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Beijing schools stay shut

Beijing, May 4 (Reuters): China ordered schools in Beijing to stay closed for two more weeks to stem the spread of the SARS virus, which has killed 100 and infected 1,803 in the capital, officials said today.

Health officials say Beijing’s SARS outbreak has begun to peak after about 100 new cases a day since late April which sparked widespread fear and some panic buying in the city.

Beijing had 114 new infections and five deaths from Friday to Saturday. That dropped to 69 new cases and four deaths today, the health ministry said.

Elementary and primary schools in the city of 14 million, currently the hardest-hit place by SARS in the world, had been due to reopen on May 8 after a two-week suspension.

“The two-week extension is out of consideration of the health of 1.37 million students at primary and elementary schools,” China Central Television quoted Li Guanzheng, deputy director of Beijing Municipal Education Commission, as saying. Beijing parents greeted the news with some relief.

“We would be very worried if classes resumed as cases in Beijing are still high,” said Fang Dan, whose seven-year-old son has stayed home from his elementary school classes. “My mother has to take him to school by bus every day and the chance of catching the disease is quite high,” Fang said.

After covering up the extent of the disease for weeks, China finally began reporting more honest figures on April 20. The Beijing mayor and national health minister were sacked and the May 1 holidays cut short.

SARS has killed 197 people in China, infected 4,125 and spread to 26 of 30 Chinese provinces, major cities and regions since emerging in the southern province of Guangdong in November. Officials launched large-scale awareness campaigns, began mass disinfection of buses, trains and airplanes, placed thousands in quarantine and urged people to stay close to home for the holidays, which wind up on Monday.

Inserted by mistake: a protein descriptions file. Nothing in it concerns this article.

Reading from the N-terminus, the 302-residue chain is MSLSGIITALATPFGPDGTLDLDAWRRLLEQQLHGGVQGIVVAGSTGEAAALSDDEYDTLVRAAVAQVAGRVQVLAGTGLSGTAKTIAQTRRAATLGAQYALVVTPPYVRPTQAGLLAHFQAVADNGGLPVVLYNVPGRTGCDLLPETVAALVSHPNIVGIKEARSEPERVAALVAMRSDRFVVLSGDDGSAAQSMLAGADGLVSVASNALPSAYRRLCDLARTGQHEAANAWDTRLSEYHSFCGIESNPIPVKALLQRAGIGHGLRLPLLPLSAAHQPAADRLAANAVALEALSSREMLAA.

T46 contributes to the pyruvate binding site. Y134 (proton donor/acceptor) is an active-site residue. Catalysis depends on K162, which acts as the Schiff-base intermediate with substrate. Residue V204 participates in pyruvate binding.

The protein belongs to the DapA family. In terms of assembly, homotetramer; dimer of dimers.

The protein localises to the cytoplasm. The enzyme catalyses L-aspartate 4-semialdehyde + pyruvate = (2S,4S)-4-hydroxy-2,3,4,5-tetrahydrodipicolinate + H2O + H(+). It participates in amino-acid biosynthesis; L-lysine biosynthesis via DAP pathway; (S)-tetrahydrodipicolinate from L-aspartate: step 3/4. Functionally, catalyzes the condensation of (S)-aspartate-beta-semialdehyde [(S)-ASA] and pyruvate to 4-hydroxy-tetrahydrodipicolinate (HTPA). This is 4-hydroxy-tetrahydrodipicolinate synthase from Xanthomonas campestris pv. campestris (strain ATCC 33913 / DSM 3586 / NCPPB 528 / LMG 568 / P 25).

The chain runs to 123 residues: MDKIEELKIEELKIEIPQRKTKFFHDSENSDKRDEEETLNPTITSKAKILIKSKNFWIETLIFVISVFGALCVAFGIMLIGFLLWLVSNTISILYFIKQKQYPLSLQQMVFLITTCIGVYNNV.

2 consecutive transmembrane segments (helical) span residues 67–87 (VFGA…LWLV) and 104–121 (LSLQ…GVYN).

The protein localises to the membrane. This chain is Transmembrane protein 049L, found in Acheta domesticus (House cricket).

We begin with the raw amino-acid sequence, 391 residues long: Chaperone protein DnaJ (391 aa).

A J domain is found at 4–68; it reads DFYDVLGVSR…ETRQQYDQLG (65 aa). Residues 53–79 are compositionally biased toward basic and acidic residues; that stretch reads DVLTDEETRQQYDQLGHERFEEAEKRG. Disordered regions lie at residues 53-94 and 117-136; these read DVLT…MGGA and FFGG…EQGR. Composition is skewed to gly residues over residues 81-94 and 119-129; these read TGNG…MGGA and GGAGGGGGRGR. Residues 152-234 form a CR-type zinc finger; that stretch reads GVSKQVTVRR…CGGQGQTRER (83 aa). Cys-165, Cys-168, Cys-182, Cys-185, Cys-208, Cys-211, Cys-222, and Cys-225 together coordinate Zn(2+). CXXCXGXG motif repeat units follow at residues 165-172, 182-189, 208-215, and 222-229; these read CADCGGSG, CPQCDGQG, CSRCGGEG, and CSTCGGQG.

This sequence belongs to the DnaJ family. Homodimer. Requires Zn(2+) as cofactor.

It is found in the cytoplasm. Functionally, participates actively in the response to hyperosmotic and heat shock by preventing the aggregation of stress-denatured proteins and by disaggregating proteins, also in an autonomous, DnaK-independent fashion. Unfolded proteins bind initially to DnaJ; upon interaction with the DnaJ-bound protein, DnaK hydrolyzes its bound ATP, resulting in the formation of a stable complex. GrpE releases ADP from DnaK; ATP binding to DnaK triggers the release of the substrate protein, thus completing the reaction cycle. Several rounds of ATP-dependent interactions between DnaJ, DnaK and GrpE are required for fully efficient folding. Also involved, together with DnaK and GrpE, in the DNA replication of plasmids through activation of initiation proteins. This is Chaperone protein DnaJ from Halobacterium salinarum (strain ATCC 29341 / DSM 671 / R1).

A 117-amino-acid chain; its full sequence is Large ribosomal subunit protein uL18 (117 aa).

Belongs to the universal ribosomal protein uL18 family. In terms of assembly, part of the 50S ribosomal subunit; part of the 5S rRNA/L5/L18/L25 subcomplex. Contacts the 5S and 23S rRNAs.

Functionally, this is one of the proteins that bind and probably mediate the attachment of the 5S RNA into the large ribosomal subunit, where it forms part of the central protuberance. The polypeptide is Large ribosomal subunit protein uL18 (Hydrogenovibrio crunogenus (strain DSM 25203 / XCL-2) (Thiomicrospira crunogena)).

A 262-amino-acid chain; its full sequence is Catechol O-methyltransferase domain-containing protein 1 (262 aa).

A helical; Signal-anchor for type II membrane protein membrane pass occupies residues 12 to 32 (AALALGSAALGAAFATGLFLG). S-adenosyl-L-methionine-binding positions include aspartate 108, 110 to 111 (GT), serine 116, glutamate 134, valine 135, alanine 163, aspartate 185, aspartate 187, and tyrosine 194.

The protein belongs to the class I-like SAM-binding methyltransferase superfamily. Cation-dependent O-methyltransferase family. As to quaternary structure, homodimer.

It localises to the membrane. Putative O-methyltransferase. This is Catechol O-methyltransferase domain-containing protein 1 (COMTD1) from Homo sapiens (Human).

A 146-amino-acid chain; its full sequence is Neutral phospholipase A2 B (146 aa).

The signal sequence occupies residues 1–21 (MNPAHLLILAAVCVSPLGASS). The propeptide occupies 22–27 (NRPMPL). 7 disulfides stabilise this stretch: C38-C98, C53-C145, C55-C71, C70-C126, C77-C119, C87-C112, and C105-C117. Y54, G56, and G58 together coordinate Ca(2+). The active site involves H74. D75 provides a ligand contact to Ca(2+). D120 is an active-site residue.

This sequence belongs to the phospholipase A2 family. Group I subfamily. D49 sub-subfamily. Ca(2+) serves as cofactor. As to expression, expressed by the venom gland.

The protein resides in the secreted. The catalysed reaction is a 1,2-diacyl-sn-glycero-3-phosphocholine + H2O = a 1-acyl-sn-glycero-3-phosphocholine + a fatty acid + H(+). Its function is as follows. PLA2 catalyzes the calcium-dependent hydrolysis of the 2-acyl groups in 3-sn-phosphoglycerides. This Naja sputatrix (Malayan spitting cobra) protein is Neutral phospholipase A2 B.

Some children were enjoying their break without homework.

“I am happy to stay at home, I have more time for myself,” said Yang Rui, a 14 year-old student, who has spent most of his break watching television.

“My parents are very worried, I am not. I would dare to go out and play, but my parents won’t allow me to go downstairs.”

Much of Beijing has spent the holidays cooped up at home. Tourist sites from Tiananmen Square and the Forbidden City to the Great Wall, normally packed with visitors, are nearly deserted.

“I feel like the emperor because nobody else is here,” said restaurant owner Cai Yongliang atop a near vacant section of the Great Wall, an hour’s drive out of the city.

“Being here I have forgotten about SARS. In the city, seeing ambulances, police cars, face masks and emergency response vehicles I think about SARS,” Cai said.

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